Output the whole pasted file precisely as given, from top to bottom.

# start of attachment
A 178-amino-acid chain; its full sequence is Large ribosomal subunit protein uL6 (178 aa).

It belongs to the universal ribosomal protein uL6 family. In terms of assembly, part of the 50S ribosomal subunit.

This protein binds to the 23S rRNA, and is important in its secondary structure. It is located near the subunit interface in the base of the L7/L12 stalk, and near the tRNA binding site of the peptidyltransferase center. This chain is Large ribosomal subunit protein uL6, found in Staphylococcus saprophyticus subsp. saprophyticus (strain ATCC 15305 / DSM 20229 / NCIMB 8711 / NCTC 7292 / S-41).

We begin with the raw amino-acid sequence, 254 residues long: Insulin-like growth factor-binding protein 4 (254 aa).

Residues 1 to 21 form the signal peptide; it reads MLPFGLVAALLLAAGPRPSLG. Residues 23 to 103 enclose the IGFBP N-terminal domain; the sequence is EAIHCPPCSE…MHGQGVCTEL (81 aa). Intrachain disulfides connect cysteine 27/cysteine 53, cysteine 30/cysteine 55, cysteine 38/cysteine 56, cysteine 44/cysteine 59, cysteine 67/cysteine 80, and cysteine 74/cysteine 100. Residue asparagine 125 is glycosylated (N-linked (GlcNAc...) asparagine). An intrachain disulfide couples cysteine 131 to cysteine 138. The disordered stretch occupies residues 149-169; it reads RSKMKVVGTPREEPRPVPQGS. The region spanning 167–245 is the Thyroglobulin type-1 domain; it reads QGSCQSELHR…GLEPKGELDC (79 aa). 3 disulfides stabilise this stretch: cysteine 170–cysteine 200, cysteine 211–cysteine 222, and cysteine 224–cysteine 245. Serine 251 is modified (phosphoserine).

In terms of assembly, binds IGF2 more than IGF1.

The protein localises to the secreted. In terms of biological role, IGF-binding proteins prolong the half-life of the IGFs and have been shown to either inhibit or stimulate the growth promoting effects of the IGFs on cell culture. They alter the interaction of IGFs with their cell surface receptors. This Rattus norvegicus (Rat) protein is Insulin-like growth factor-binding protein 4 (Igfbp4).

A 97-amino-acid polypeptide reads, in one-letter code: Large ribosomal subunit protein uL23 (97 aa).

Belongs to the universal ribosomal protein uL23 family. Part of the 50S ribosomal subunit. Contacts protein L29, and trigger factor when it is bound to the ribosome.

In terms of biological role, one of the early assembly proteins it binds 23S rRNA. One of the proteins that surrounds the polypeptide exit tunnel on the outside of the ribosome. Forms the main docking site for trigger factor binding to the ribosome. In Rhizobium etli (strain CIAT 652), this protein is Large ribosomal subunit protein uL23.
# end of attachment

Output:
A 178-amino-acid chain; its full sequence is Large ribosomal subunit protein uL6 (178 aa).

It belongs to the universal ribosomal protein uL6 family. In terms of assembly, part of the 50S ribosomal subunit.

This protein binds to the 23S rRNA, and is important in its secondary structure. It is located near the subunit interface in the base of the L7/L12 stalk, and near the tRNA binding site of the peptidyltransferase center. This chain is Large ribosomal subunit protein uL6, found in Staphylococcus saprophyticus subsp. saprophyticus (strain ATCC 15305 / DSM 20229 / NCIMB 8711 / NCTC 7292 / S-41).

We begin with the raw amino-acid sequence, 254 residues long: Insulin-like growth factor-binding protein 4 (254 aa).

Residues 1 to 21 form the signal peptide; it reads MLPFGLVAALLLAAGPRPSLG. Residues 23 to 103 enclose the IGFBP N-terminal domain; the sequence is EAIHCPPCSE…MHGQGVCTEL (81 aa). Intrachain disulfides connect cysteine 27/cysteine 53, cysteine 30/cysteine 55, cysteine 38/cysteine 56, cysteine 44/cysteine 59, cysteine 67/cysteine 80, and cysteine 74/cysteine 100. Residue asparagine 125 is glycosylated (N-linked (GlcNAc...) asparagine). An intrachain disulfide couples cysteine 131 to cysteine 138. The disordered stretch occupies residues 149-169; it reads RSKMKVVGTPREEPRPVPQGS. The region spanning 167–245 is the Thyroglobulin type-1 domain; it reads QGSCQSELHR…GLEPKGELDC (79 aa). 3 disulfides stabilise this stretch: cysteine 170–cysteine 200, cysteine 211–cysteine 222, and cysteine 224–cysteine 245. Serine 251 is modified (phosphoserine).

In terms of assembly, binds IGF2 more than IGF1.

The protein localises to the secreted. In terms of biological role, IGF-binding proteins prolong the half-life of the IGFs and have been shown to either inhibit or stimulate the growth promoting effects of the IGFs on cell culture. They alter the interaction of IGFs with their cell surface receptors. This Rattus norvegicus (Rat) protein is Insulin-like growth factor-binding protein 4 (Igfbp4).

A 97-amino-acid polypeptide reads, in one-letter code: Large ribosomal subunit protein uL23 (97 aa).

Belongs to the universal ribosomal protein uL23 family. Part of the 50S ribosomal subunit. Contacts protein L29, and trigger factor when it is bound to the ribosome.

In terms of biological role, one of the early assembly proteins it binds 23S rRNA. One of the proteins that surrounds the polypeptide exit tunnel on the outside of the ribosome. Forms the main docking site for trigger factor binding to the ribosome. In Rhizobium etli (strain CIAT 652), this protein is Large ribosomal subunit protein uL23.